Quantum and Nuclear | Light Sound and Waves

Photons and interference

Physics Narrative for 14-16 Supporting Physics Teaching

A difficulty is that we only know where photons are when they no longer exist

There is a lurking difficulty here, that cuts to the core of what physicists know about radiating.

Both paths contribute, and these contributions add. The resultant sets the power at the detector. Yet the power at the detector can also be figured out in terms of the number of photons arriving each second. At very low intensities there may only be a single photon emitted over the trip times. So how do the two contributions come about from a single photon? This is the central mystery of quantum physics: it turns out that our picture of the world needs re-imagining. Things at this very small scale are just not like things at the human scale, if the experimental results are to be trusted, and so you ought to be very careful about what is obviously true.

Paths helped us out before, when reasoning about the rules for rays. So let's think again about this interference situation, but this time with paths. The advantage for making sense of the core difficulty is that the paths are not physical: paths are just a way of scanning across possibilities.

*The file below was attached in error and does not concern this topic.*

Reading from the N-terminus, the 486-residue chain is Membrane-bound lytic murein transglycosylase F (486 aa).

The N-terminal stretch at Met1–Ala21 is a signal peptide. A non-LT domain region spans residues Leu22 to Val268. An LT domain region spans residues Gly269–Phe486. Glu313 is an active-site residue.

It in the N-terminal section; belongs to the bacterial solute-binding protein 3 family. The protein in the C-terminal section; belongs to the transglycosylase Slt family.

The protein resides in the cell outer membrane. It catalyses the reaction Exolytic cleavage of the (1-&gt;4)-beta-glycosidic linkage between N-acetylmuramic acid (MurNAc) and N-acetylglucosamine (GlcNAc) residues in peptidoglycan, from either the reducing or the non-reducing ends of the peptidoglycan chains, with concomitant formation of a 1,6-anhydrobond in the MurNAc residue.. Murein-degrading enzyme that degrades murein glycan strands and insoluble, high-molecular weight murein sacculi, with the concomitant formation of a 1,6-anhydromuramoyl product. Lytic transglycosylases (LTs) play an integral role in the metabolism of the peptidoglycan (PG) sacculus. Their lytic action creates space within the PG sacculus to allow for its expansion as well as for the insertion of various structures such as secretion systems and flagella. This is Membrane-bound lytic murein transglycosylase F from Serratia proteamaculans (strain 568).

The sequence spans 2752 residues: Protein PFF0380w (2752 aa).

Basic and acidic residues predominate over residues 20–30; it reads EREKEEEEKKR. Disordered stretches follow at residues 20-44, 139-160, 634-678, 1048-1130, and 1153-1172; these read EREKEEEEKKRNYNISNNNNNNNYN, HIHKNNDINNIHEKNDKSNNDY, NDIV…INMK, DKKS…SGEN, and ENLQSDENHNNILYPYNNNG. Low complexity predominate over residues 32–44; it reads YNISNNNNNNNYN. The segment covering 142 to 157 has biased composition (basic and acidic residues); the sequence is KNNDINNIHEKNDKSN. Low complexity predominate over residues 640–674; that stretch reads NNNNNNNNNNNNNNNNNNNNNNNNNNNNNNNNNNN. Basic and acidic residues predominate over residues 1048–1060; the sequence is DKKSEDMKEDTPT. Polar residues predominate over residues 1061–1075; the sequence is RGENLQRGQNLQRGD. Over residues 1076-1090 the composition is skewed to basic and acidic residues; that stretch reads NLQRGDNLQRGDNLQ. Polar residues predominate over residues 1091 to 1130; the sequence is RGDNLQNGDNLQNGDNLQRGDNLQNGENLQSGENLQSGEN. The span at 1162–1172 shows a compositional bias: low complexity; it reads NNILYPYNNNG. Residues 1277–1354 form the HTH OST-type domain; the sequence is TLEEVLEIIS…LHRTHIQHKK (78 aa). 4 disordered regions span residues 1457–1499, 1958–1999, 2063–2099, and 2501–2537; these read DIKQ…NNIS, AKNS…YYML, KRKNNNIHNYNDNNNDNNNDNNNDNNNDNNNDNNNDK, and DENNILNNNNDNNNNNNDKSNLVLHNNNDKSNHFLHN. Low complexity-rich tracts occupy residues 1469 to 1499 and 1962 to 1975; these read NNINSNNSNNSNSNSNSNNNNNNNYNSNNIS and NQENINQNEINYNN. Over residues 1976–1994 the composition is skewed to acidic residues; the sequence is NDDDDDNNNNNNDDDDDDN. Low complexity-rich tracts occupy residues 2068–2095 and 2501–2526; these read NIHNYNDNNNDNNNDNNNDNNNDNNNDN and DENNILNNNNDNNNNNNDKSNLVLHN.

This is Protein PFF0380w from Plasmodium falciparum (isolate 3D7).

For reflection and refraction you're looking for paths where the trip time is lowest.

For two beams that does not make much sense, as we need to consider the connections between the contributions of the paths. So here you'll look at differences in trip times – as the next simplest thing, and building on the ideas of being in and out of step.

Differences in trip times for paths is the key to figuring out contributions

This interactive focuses on difference in trip times for paths. The very first pane shows that where the difference in trip time is small, the number of photons arriving per second is large – that is a high intensity. You can connect this to the real wave behaviour: where the difference in trip time was small, there the contributions from each source superposed constructively. Many photons are detected where the contributions add to give a large resultant amplitude. Where the resultant amplitude is close to zero, few photons are detected.

Yet there is nothing to suggest that we need to have only one path per slit. So the second pane of the interactive shows that three paths per slit predicts exactly the same result. If you are not convinced, you can of course do everything here with a piece of A3 paper and a sharp pencil: it's only geometry, trip time, and a bit of do like me, but later to figure out contributions (which have both frequency and amplitude). So now you're working with a real stripped-down picture of what a wave is – a real mathematical model, applying to any physical wave.

The third pane shows something a little more interesting. It predicts that, if you have only one slit, the beam will spread. That's where we're going next, to look at the phenomenon of diffraction.

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